Grigory Pasko: Exclusive Interview with Yuri Schmidt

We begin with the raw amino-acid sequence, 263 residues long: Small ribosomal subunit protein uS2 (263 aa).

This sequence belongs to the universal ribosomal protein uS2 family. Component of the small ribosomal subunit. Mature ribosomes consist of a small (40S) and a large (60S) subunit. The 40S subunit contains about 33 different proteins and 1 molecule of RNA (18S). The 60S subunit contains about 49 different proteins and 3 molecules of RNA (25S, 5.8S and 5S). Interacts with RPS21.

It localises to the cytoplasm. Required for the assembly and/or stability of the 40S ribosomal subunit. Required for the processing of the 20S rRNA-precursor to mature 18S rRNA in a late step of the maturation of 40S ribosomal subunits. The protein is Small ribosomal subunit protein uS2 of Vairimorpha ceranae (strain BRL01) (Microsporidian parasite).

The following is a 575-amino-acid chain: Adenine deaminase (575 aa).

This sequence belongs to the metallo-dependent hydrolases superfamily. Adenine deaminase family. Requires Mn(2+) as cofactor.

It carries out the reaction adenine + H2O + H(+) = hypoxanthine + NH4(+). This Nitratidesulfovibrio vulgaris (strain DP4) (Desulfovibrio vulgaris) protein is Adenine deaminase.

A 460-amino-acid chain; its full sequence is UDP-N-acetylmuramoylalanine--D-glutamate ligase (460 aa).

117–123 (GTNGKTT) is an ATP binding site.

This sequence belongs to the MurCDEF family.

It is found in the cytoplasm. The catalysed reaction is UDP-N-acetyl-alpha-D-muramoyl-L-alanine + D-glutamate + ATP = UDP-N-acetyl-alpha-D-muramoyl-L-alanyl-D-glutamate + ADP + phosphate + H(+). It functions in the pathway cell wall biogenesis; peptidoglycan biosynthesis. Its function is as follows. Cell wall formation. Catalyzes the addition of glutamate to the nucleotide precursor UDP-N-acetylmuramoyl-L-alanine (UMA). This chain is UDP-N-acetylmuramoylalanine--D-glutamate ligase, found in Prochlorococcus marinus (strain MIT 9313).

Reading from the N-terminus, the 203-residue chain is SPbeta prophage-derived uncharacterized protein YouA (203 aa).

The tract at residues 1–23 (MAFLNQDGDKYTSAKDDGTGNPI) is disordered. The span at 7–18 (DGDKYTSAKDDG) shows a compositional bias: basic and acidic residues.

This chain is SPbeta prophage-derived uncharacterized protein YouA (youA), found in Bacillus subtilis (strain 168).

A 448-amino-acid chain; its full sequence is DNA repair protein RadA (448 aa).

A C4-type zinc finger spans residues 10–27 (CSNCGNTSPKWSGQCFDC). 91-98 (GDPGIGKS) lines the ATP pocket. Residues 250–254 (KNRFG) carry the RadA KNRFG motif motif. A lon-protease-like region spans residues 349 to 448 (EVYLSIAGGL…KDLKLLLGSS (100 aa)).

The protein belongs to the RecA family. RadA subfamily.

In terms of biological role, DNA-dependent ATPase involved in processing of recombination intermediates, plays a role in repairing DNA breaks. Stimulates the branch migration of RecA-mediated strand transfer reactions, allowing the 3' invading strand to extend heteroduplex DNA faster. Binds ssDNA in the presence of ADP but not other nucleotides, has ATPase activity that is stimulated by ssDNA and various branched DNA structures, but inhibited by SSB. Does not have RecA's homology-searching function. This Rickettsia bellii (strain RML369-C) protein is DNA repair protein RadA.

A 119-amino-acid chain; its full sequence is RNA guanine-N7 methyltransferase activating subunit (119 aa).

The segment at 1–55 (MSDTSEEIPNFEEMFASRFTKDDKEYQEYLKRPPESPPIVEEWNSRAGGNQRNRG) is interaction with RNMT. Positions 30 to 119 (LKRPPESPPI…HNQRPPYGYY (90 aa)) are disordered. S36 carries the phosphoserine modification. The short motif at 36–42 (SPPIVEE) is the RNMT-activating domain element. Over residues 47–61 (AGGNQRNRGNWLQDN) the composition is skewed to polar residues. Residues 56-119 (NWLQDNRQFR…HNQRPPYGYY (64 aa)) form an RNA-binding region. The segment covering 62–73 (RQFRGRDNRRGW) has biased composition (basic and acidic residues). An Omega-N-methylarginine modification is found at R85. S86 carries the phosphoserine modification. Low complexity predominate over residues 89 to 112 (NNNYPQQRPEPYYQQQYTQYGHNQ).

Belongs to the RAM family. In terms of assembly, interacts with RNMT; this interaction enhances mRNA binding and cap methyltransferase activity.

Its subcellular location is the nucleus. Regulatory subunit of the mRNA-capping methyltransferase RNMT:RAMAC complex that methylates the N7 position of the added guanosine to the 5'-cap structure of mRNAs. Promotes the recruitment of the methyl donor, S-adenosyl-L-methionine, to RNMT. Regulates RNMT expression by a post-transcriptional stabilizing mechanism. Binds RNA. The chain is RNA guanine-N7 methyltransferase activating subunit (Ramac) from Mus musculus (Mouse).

[Editor’s note: this interview was conducted in late January 2007, just before the new charges were filed against Mikhail Khodorkovsky] Exclusive interview with Yuri Schmidt in Chita By Grigory Pasko, journalist yuri_schmidt.jpg It is already known that investigators from the procuracy-general of Russia have filed formal charges on February 5 in Chita against ex-YUKOS head Mikhail Khodorkovsky and former MENATEP chief Platon Lebedev, accusing them of “legalization of monetary funds obtained as the result of the realization of stolen property”. They face up to 15 years of deprivation of liberty. The new charges do not come by chance. The fact is that the convicts Khodorkovsky and Lebedev will already be eligible to apply for parole as early as next year, especially in view of the fact that numerous reprimands given to Khodorkovsky for supposed disciplinary infractions during his time at the Krasnokamensk penal colony have been repealed as unlawful by the courts. (These reprimands, in fact, are imposed precisely in order to deprive a prisoner of the right to an early release on parole. It is obvious that today’s power – cruel and cowardly – does not need either Khodorkovsky or Lebedev at liberty. All the more so in a year of elections to the State Duma and on the eve of elections of the president of Russia. While I was in Chita, I had a chance to meet with Khodorkovsky’s lead counsel and the head of his defense team, Yuri Schmidt, and to ask him some questions. Q: Yuri Markovich, why, in your opinion, did they choose Chita specifically? A: Because this is the most hard-to-get-to place in Russia. There are other distant places, but I don’t think there’s anyplace else that you have to fly six hours in a plane, and then go 15 hours by train, to get to. Q: But here we see once again – as we’ve already seen when they sent Khodorkovsky and Lebedev to Krasnokamensk and Kharp – a violation of current legislation in the selection of a place not only for the serving of punishment, but also for the conducting of investigative actions… A: To be sure. In accordance with Article 152 of the Code of Criminal Procedure of the RF, a preliminary investigation shall be carried out at the place the crime was committed. Khodorkovsky is suspected, according to the new charges, of committing operations with respect to the legalization of monetary funds. Chita was not the place of this legalization, as is seen from the documents presented to us. Essentially, this is yet another example of the arbitrariness of the investigation. Q: What is your reaction, as a lawyer, to this arbitrariness? A: I appealed the decree on the transfer of Khodorkovsky to Chita in the Basmanny Court of Moscow. The court was supposed to render a decision within 5 days. However, it’s been a month now and there is still no decision. Nor have I received a response to my appeal addressed to the procurator-general. Q: It would seem that the power can’t seem to calm down with its fabrications relative to the destruction of Khodorkovsky. A: Yes, I agree. This is precisely why Mikhail Borisovich has refused to participate in further investigative actions, at the very least until he is presented with specific and comprehensible charges, and he himself is transferred to an investigative isolator of Moscow. Q: What do you think – if the investigative actions are being carried out in Chita, then will the trial take place here as well? A: To all appearances, the organizers of the YUKOS case have such a thought. But then, they probably are going to have to think about getting the witnesses in the case over here. On the other hand, they don’t want to conduct the court sessions in Moscow, either: they’re going to have to “repair” the road surfaces again, disperse the demonstrators and the journalists… [Editor’s note: During the final phase of Khodorkovsky’s trial, after supporters had obtained legal permission to stage demonstrations outside the courthouse, authorities quickly turned the area into a road construction zone, and brought in a vast armada of heavy roadbuilding equipment that didn’t actually seem to do any work.] Q: While the new charges are at least remotely associated with the name of Khodorkovsky, what does Lebedev have to do with any of this? A: Nothing at all. They brought him along for company. Obviously so all the attention wouldn’t be focused on Khodorkovsky alone. Besides, don’t forget that this year Lebedev too will have served enough of his sentence that he can file a petition for early release on parole. It’s clear that the power doesn’t want to release even one of the figurants in the YUKOS case on the eve of the elections. Q: By the way, I’ve noticed that Khodorkovsky seems to be back in the media spotlight again. A: Yes, and on a whole new level in fact, in my opinion, because there was a European Parliament resolution, there was a statement by German Chancellor Merkel on the conditions of Khodorkovsky’s imprisonment, the application in Strasbourg has been communicated, the court in Krasnokamensk reversed the reprimands that had been imposed Q: Yuri Markovich, you and your client are confronting a very powerful bunch. What are you hoping to achieve? A: A change in the situation in the country. I would say that we have hope for getting something positive out of Strasbourg as well. True, Mikhail Borisovich has declared that he wants to obtain justice in Russia. I think that he will obtain justice when those who are at the top today are gone. When Putin and Sechin leave. Q: What are Khodorkovsky’s conditions like now? A: I’ve never seen anything like the way he and Lebedev are being guarded. You have to go through five yards to get to them, a whole slew of security checkpoints, a parade of spetsnaz brigades, dozens of doors… Q: …I know from personal experience that a change in situation is really hard on you. When you start to settle in to the whole idiotic mess that you’re surrounded by and start to get used to it, it’s easier to endure it. But when they jerk you out for a prisoner transport, another round of charges – that’s hard. How is Khodorkovsky handling this situation? A: Mikhail Borisovich is the kind of person who can always find something to keep him busy. He reads a great deal, subscribes to over a hundred periodical titles, and answers letters. In a word, he’s hanging in there. Q: May God grant him health! And you too, Yuri Markovich. Thank you for the interview.